Gov. Haley Barbour demonstrated his sense of humor during the “State of the State” when he roped and branded a state legislator with a pointed joke about the decidedly serious issue of the failed beef plant in Yalobusha County.
The legislator, State Rep. Steve Holland, D-Plantersville, has sparred with Barbour on a number of issues during the governor's tenure. Holland was good-natured in his response during Barbour speech – waving a white handkerchief – and laughed at his own expense.
But in a couple of weeks, Holland will be at the microphone and have a chance to return the favor.
Barbour – the state's 63rd chief executive and only the second Republican to hold the post – has agreed to be the main course for the 2005 Mississippi Press Association Education Foundation's Annual Celebrity Roast.
The roast will be held Saturday, Feb. 5, at the Hilton Hotel in Jackson. The reception will begin at 6 p.m., with the dinner beginning at 7 p.m.
“Roasters” will include State Auditor Phil Bryant, Clarion-Ledger editorial cartoonist Marshall Ramsey, and Holland – and other surprise speakers.
Pols, press join force
The MPA annually sponsors a benefit “roast” of a well-known Mississippian to raise funds to provide journalism scholarships and internships for some of Mississippi's best and brightest students.
Over the last 15 years, the event has marked one evening each yearwhen the state's politicians and the press come together for a common goal to advance journalism education.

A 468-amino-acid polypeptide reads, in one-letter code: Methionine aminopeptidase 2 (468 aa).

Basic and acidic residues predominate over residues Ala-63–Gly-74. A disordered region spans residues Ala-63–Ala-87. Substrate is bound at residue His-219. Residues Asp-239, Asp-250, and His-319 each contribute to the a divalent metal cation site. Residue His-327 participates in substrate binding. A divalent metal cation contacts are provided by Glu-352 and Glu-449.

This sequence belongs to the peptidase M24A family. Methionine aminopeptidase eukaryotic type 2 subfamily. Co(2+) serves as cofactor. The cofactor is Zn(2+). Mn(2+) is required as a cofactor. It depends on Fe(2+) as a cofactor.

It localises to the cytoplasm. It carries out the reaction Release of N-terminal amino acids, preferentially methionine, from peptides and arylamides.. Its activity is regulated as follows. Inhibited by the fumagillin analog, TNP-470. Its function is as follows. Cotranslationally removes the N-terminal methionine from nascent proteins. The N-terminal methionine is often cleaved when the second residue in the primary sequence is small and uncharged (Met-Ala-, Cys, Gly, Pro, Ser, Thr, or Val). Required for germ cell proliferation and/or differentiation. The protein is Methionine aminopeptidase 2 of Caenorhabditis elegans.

Over $75,000 in scholarship funds has been raised over the last decade in send-ups of U.S. Sens. Trent Lott and Thad Cochran, former 3rd District U.S. Rep. G.V. “Sonny” Montgomery, former state Supreme Court Justice Reuben Anderson, former Attorney General Mike Moore, the late former Agriculture Commissioner Jim Buck Ross, the late Nashville star Jerry Clower, Choctaw Chief Phillip Martin, former Ole Miss journalism professor Dr. Wil Norton and a number of Mississippi journalists including columnist Bill Minor and retired newspaper publisher W.C. Shoemaker.
The MPA Foundation has “roasted” Republicans and Democrats, liberals and conservatives and Mississippians white, black and red in an effort to help deserving young Mississippians with scholarships as they pursue journalism degrees at state universities and colleges. MPA also offers up to 21 annual endowed internships to state journalism students at member newspapers.
In addition, the MPA Foundation has made substantial cash grants for services and equipment at Mississippi higher education institutions including Mississippi State, University of Southern Mississippi, Delta State University, Jackson State University, Alcorn State University and several community colleges.
Like the journalism profession, journalism education in Mississippi is evolving. While traditional print and broadcast journalism education flourishes in laboratory venues like the state-of-the-art S. Gale Denley Student Media Center at Ole Miss, many universities and community colleges are starved for the resources necessary to help young people master those fields and the evolving world of cyberjournalism, “blogging” and other new media systems.
The MPA roasts are about having a few laughs, but the press and the pols are serious about raising money for the kids.
Tickets are $75 each or $500 for a table of eight. For more information or to purchase tickets, contact MPA Programs Coordinator Kimberly Haydu at firstname.lastname@example.org, or 601-981-3060.
Sid Salter is Perspective editor of The Clarion-Ledger in Jackson, Miss. Contact him at 601-961-7084 or e-mail email@example.com.